Where There's a Will
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The Duke is writing his last Will and Testament.. and everything is up for grabs.
Charm, lies, cunning and blackmail -- use all of these to inherit what you deserve.
So leave your good manners and fine breeding behind, in Where There's a Will.
Interesting folks, these Ragnars. Addressing topics as grandiose as the History of the World and as quaint as a hike in the English countryside, this team has created a niche for interesting, often well researched, and nicely if humbly produced games. But card games have not been their style, until now that is. These two games follow the Ragnar's Kings and Castles which was a bit of a fringe hit, and the card games are more casual and family-oriented than most of their other output.
[page 13933#007340]jump to Blooming Gardens review
Where There's a Will
That's because the second game, Where There's a Will, is truly curious. Players attend the reading of a Will, and their goal is to collect the most valuable set of assets from the estate. This is done through the use of two types of Cards - Guests and Damage. Each round, three items from the estate are up for grabs, and the three players with the most valuable single guest cards get awarded the goods. Damage cards are used to improve your own set of Guests or hopefully hurt another player's.
Each player starts with three Guest cards, 10 pounds worth of coins (value, not weight for the non-UK crew), and three Damage cards. The money can then be used to buy up to three more Damage cards, and since these cards are the engine of the game it is likely that everyone will buy at least one extra. Play then commences as players play one Damage card per turn until everyone passes. Then, the Guest Cards are revealed and the Will is disbursed.
The Damage cards rule the day, so understanding some of them will give a better idea of what the game is about. Most are simple: tell another player to discard one Guest Card, draw another Guest Card for yourself, take money from another player, have everyone discard a certain type of Guest, etc. Some Damage Cards say "Block" on them; as you'd expect, these can be played out of turn to block another player's Damage Card effect on you. Some change the value of other cards, for example "Sons" and "Heirs" Guest Cards are typically worth 11 points each, virtually ensuring some of the loot. One Damage Card reduces their value to one from 11, an excellent play if you get the card and don't have any applicable Guests.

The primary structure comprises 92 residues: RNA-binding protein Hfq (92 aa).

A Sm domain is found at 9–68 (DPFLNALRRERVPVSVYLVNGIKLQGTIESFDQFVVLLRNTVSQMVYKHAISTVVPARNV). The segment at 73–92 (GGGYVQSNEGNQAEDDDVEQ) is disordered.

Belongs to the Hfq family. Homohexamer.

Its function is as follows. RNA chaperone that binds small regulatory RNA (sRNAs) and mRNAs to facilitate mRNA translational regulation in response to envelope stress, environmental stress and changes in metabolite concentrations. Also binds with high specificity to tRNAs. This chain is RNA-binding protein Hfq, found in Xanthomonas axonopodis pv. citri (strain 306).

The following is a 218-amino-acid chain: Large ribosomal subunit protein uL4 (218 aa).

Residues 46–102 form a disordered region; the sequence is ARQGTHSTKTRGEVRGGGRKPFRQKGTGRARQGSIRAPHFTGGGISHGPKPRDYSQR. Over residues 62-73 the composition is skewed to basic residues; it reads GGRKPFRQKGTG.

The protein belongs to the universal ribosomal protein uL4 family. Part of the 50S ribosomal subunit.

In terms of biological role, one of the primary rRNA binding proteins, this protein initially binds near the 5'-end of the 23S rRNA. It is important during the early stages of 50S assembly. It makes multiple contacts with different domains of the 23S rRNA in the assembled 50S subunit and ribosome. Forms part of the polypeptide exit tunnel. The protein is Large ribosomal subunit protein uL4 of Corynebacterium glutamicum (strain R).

The result is a random free for all, where the only real strategy is to get the right Damage Cards and hopefully draw some good Guests to start out. The items from the Will vary from cheap one-value goods like the Chamberpot up to the Stately Home worth eight points on its own. Since three items are available at any time, the order of these is important, as sometimes being second or third place is almost as good as being first, whereas other times this is far from the case. Beyond this, the game is best as a family game where everyone can have some fun but not take anything too seriously. Yet, the theme of a Will reading is certainly odd stuff for a family game, and the Damage Cards promote behavior that most parents wouldn't want to instill in youngsters. This leaves the game in kind of a no-man's land market-wise. It's not that Where There's a Will doesn't work - the relevant question is "why bother?"
Both games are produced with good quality card stock and clear rule sheets, but oddly Where There's a Will comes with three separate booklets, one for a Short Game, one for the Full game, and a Sample Game. Each is only a single sheet folded over, so this is not really excessive, but for the type of game it still seems like overkill. It seems as if Blooming Gardens was the primary game for publication, since it uses more color in the cards and the rules, and clearly requires more thought. I applaud the Ragnars for trying the card game route, but their talents are clearly better when applied to more weighty stuff.